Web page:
But no one let us know.  SWMBO spent a total of 5 hours over the ensuing period either on hold, or talking to customer service representatives  who were apparently entirely incapable of  providing service to a customer.



   The billing department though, promptly billed us for phones which we had not received.

   After two more phone calls to the 'customer service" department, where it required me doing my best irate, batshit crazy, foaming at the mouth, angry as hell and not going to take it anymore, displeased customer routine, we got credited for all the time and effort and frustration we had invested in ordering two "in-stock" phones.

    My wife had been pleasant and understanding for almost five weeks, and got nowhere.  It took batshit crazy to be treated well and to get the problem solved.  That is sad.

   Unnamed national telecom, you had one job.

    Guess who is shopping for a new cell phone provider now?

    Worst part is,  I get the feeling that unnamed telecom doesn't really care.

    I hope you do.  Do business with those who do business well.


     And remember to

     "Talk the Dock!"

   







New Boat, New Gear, New Reviews, Part One.

     "You got me coming up with answers...."
                                            -Duran Duran


A new (to us) boat means new projects and new, or new (to us), gear.
Refitting is a sailor’s excuse to go shopping…
….So, a-shopping we went.  
We needed to replace our no-longer-generating generator.  We had put off this purchase since halfway through bottompaint season 2013, but the idea of sanding bottom paint by hand, on a deadline this year, thrilled neither SWMBO nor I. 
It was time.

Our old 3.5 kW Hyundai generator was  more than adequate, powerwise, but big, heavy and loud.   This time, wewanted a generator small enough, and portable enough, to make the occasional trip down the Dock to  put the power in power tools, and hang out on NextBoat’s* aft deck if we ever needed 110 power aboard when away from the Dock. The  Honda EU2000i was on our shortlist, the Yamaha EF2000is was on our shorterlist, because it was slightly lighter and had all of the controls on the same face as the starting cord.
   The candidate tapped for a longterm test was neither of the above.  We opted to purchase a Champion 73531i 2kW generator.

Honda.

Yamaha.

Champion?
Here’s why:

     Both the Honda and Yamaha generators were $1200 and change. The nearest dealers are at least 25 minutes from the Dock, if we need parts or service.  If we decide to cruise with a generator, the nearby-parts-service-availability drops precipitously-most of the ports on the north shore of Lake Erie do not have either Yamaha or Honda dealers.  So,   if parts are needed, we’re gonna be pointing and clicking through the interweb and waiting for a delivery…
…  just like we would with an off-brand genny sourced from a department store…
… which we bought for under $600.
Additionally, I liked the stackable cube design- on the aft deck of Nextboat,  that flat surface could come in handy as a support for a cutting board, beside the bbq.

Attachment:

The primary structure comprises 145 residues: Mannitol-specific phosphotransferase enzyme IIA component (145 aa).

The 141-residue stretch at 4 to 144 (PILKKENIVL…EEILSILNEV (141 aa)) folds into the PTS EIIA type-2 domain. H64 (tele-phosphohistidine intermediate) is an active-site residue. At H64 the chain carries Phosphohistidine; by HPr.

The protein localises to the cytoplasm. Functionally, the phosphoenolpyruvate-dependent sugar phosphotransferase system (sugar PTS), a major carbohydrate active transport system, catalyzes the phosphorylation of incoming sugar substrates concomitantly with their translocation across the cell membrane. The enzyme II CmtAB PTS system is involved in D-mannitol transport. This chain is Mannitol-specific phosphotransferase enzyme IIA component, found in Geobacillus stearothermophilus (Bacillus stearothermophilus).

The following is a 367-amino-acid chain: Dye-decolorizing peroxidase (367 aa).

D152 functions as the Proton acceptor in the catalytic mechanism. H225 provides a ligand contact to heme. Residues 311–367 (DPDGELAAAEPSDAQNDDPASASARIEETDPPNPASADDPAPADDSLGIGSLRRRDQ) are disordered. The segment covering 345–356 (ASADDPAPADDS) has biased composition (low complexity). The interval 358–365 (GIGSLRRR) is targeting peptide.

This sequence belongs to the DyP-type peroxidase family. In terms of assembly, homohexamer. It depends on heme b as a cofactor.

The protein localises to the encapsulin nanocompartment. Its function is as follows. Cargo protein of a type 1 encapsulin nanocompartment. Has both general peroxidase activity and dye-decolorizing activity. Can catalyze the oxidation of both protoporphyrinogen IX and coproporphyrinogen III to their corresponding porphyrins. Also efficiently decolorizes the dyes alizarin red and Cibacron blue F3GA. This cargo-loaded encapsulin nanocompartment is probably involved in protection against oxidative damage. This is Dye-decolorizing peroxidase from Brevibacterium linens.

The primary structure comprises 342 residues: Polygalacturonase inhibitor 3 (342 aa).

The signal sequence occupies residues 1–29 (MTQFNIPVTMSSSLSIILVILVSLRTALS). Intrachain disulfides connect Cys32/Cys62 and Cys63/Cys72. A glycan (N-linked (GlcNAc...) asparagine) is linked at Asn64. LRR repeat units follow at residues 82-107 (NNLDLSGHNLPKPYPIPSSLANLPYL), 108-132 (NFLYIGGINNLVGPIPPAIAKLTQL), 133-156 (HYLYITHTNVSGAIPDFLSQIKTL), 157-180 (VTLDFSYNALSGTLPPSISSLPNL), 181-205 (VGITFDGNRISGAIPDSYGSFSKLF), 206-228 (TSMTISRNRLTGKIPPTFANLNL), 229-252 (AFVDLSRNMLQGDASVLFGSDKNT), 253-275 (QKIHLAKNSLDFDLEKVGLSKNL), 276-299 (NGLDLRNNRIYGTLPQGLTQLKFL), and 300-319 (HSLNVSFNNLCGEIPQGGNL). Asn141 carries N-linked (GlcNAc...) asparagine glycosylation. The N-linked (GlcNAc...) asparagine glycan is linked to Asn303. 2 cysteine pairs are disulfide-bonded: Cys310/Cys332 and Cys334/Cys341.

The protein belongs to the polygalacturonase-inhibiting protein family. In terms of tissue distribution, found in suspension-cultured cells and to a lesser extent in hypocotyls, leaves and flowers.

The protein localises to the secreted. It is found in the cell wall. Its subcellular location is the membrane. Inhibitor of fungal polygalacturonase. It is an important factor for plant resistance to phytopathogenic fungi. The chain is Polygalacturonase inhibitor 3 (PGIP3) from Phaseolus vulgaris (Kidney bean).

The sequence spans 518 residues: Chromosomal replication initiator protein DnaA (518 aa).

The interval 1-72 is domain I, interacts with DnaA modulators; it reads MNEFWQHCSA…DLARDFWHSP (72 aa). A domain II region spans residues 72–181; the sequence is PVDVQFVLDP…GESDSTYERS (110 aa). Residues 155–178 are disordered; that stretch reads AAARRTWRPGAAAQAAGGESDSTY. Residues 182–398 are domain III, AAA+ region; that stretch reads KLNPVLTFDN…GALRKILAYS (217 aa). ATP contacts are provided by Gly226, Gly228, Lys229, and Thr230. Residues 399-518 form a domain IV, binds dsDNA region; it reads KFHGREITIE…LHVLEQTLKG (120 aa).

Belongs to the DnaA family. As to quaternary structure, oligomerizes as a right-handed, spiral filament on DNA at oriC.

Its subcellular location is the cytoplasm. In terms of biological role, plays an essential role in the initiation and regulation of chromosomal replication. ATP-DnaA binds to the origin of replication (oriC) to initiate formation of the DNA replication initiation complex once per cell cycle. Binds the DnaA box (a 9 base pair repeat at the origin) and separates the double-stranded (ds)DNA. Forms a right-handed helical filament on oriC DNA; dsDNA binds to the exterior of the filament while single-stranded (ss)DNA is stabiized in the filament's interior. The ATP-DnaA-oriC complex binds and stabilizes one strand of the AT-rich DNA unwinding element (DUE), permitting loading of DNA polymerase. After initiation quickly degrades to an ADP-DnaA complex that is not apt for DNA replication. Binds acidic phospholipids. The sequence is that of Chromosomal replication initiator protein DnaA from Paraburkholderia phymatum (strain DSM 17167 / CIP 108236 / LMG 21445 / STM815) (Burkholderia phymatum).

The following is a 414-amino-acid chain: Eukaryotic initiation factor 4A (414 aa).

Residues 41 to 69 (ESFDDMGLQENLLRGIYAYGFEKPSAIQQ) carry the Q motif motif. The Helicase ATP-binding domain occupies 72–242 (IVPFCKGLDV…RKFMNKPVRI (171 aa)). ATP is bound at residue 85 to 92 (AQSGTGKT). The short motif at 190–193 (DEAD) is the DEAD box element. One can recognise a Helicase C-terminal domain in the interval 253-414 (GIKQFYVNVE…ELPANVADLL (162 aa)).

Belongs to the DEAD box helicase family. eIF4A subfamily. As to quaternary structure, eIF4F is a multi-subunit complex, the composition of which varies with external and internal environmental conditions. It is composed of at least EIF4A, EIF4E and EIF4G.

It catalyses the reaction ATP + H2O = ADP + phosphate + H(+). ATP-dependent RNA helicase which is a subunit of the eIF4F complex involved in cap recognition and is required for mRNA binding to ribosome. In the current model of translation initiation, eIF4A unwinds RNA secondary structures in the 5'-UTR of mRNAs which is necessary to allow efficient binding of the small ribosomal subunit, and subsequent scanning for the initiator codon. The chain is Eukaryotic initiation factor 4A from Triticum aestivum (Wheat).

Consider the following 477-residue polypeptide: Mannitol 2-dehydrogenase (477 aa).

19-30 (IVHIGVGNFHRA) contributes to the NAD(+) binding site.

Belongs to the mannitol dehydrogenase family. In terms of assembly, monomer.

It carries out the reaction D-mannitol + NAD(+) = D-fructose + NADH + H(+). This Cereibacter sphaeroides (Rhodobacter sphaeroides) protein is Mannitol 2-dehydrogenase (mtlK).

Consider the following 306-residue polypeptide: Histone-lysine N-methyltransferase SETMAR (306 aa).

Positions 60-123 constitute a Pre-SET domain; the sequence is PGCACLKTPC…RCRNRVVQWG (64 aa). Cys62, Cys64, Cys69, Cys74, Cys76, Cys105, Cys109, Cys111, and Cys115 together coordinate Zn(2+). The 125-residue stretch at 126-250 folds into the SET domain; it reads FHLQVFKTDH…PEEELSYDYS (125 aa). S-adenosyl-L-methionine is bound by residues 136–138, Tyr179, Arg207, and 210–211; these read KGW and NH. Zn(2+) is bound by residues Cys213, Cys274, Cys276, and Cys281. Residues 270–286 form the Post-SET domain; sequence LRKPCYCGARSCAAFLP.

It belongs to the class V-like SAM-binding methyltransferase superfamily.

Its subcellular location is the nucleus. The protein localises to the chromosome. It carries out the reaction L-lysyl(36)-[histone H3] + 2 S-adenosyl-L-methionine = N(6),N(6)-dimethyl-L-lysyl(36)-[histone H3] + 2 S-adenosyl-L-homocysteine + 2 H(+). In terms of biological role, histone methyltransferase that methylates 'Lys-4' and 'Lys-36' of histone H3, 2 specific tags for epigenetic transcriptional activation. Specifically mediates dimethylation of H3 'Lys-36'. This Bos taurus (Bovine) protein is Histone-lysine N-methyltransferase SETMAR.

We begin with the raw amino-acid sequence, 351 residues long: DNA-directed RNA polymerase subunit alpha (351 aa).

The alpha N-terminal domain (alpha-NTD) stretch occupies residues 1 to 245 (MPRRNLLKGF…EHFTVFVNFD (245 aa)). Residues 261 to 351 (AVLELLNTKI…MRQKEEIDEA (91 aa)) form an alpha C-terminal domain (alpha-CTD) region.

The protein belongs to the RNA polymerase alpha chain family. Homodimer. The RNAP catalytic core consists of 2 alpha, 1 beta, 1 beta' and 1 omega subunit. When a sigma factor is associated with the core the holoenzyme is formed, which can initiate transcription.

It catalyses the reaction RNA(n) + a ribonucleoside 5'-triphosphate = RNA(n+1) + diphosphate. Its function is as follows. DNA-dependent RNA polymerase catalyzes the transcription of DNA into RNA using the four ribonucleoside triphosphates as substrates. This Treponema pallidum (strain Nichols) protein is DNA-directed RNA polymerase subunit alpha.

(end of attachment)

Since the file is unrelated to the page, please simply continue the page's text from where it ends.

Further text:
Upon opening the box, I was pleased with the fit and finish, and the feel of the plastic panels.


Nothing felt inordinately “cheap.”

The bib around the gas tank cap is a nice detail...

       As is the  well-marked on-off cap vent.    A closable vent is a nice benefit if you drive a station wagon that you do not want to smell like gasoline on a hot day with a generator in the wayback.

      It came with a well written manual in both official languages (okay, it was well written in English, at least;  mon ne pas parlez francais well enough to know how bon it was in French, eh?) and an easy-to-follow "quick start" chart, along with the ubiquitous stamped steel/crimped tube spark plug wrench and a funnel.  A funnel?




   Before starting, as the manual made clear in 118 point boldface, YOU MUST FILL THE ENGINE WITH OIL  or void the warranty.  So I filled it, with oil, (not included) with the help of the (included) funnel, a requirement due to the location of the crankcase filler:
Behind a cover...

and, appropriately enough, at the crankcase:


    Preliminary prep out of the way, I opened the vent on the gas cap, turned the fuel valve to "on", flipped the ignition switch to "on" set the choke to "start" and pulled the starting cord.
    It started.
 
    Good.
 
     I pushed the choke in  and the generator continued to run.

     Also good.

     As promised, it was much quieter than our old generator.

     How quiet?

   
      That quiet.
     Carry-on-a-conversation quiet.
      SWMBO was impressed.
      That quiet.

      The next weekend we put our new box o' power to the test, and sanded Whiskeyjack's  bottom prior to rolling on a coat of antifouling paint.  SWMBO and I ran two palm sanders continuously for over 4 hours and used less than 3/4 of a gallon of fuel.  Further, our ears didn't ring, and we never had to yell at each other.
     Not yelling at each other is a real bonus, one not to be overlooked.

      I have no unrealistic expectations of longevity that rivals Champion's more expensive motorcycle manufacturer rivals, but...
 
       If it lasts more than 50% as long as the expected lifespan of the others, we will be money ahead.

      I will revisit this review next spring, and see how the Champion 73531i  has held up.


      Thanks for stopping by, and remember to

     "Talk the Dock!"


*NextBoat is currently named Take Time.  It is a nice name, but the experience of her acquisition begs for a name change.  More on that later.